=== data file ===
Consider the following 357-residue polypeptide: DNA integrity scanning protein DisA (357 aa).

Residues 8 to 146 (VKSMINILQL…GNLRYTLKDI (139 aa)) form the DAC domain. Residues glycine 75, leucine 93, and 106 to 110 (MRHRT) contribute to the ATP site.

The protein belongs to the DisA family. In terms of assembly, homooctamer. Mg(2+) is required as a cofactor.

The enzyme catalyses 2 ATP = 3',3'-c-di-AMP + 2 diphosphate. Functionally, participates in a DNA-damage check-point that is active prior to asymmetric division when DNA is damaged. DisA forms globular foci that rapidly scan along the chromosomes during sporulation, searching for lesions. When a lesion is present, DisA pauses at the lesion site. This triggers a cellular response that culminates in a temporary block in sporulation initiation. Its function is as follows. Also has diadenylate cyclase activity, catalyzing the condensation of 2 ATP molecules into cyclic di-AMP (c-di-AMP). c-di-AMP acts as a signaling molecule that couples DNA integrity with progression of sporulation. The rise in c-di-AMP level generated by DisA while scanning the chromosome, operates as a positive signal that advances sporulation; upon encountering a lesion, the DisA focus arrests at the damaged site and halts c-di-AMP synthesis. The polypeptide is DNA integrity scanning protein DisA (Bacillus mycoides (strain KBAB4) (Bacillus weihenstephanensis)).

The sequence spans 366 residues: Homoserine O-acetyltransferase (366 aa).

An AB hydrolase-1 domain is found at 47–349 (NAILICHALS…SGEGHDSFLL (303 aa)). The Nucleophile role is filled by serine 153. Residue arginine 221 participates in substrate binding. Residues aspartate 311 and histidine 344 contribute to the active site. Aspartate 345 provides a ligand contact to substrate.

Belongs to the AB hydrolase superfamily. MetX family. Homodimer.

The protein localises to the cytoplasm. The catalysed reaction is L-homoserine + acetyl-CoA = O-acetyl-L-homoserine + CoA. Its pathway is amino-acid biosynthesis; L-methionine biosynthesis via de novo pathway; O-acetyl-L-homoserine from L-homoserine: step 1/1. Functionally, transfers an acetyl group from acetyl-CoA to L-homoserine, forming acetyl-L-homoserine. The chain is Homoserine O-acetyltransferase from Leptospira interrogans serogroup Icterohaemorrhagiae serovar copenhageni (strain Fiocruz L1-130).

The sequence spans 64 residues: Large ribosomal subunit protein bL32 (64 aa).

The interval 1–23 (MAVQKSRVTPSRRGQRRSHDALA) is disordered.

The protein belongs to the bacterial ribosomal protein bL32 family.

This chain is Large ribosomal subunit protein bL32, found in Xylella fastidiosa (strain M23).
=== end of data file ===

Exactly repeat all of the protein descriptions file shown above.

Consider the following 357-residue polypeptide: DNA integrity scanning protein DisA (357 aa).

Residues 8 to 146 (VKSMINILQL…GNLRYTLKDI (139 aa)) form the DAC domain. Residues glycine 75, leucine 93, and 106 to 110 (MRHRT) contribute to the ATP site.

The protein belongs to the DisA family. In terms of assembly, homooctamer. Mg(2+) is required as a cofactor.

The enzyme catalyses 2 ATP = 3',3'-c-di-AMP + 2 diphosphate. Functionally, participates in a DNA-damage check-point that is active prior to asymmetric division when DNA is damaged. DisA forms globular foci that rapidly scan along the chromosomes during sporulation, searching for lesions. When a lesion is present, DisA pauses at the lesion site. This triggers a cellular response that culminates in a temporary block in sporulation initiation. Its function is as follows. Also has diadenylate cyclase activity, catalyzing the condensation of 2 ATP molecules into cyclic di-AMP (c-di-AMP). c-di-AMP acts as a signaling molecule that couples DNA integrity with progression of sporulation. The rise in c-di-AMP level generated by DisA while scanning the chromosome, operates as a positive signal that advances sporulation; upon encountering a lesion, the DisA focus arrests at the damaged site and halts c-di-AMP synthesis. The polypeptide is DNA integrity scanning protein DisA (Bacillus mycoides (strain KBAB4) (Bacillus weihenstephanensis)).

The sequence spans 366 residues: Homoserine O-acetyltransferase (366 aa).

An AB hydrolase-1 domain is found at 47–349 (NAILICHALS…SGEGHDSFLL (303 aa)). The Nucleophile role is filled by serine 153. Residue arginine 221 participates in substrate binding. Residues aspartate 311 and histidine 344 contribute to the active site. Aspartate 345 provides a ligand contact to substrate.

Belongs to the AB hydrolase superfamily. MetX family. Homodimer.

The protein localises to the cytoplasm. The catalysed reaction is L-homoserine + acetyl-CoA = O-acetyl-L-homoserine + CoA. Its pathway is amino-acid biosynthesis; L-methionine biosynthesis via de novo pathway; O-acetyl-L-homoserine from L-homoserine: step 1/1. Functionally, transfers an acetyl group from acetyl-CoA to L-homoserine, forming acetyl-L-homoserine. The chain is Homoserine O-acetyltransferase from Leptospira interrogans serogroup Icterohaemorrhagiae serovar copenhageni (strain Fiocruz L1-130).

The sequence spans 64 residues: Large ribosomal subunit protein bL32 (64 aa).

The interval 1–23 (MAVQKSRVTPSRRGQRRSHDALA) is disordered.

The protein belongs to the bacterial ribosomal protein bL32 family.

This chain is Large ribosomal subunit protein bL32, found in Xylella fastidiosa (strain M23).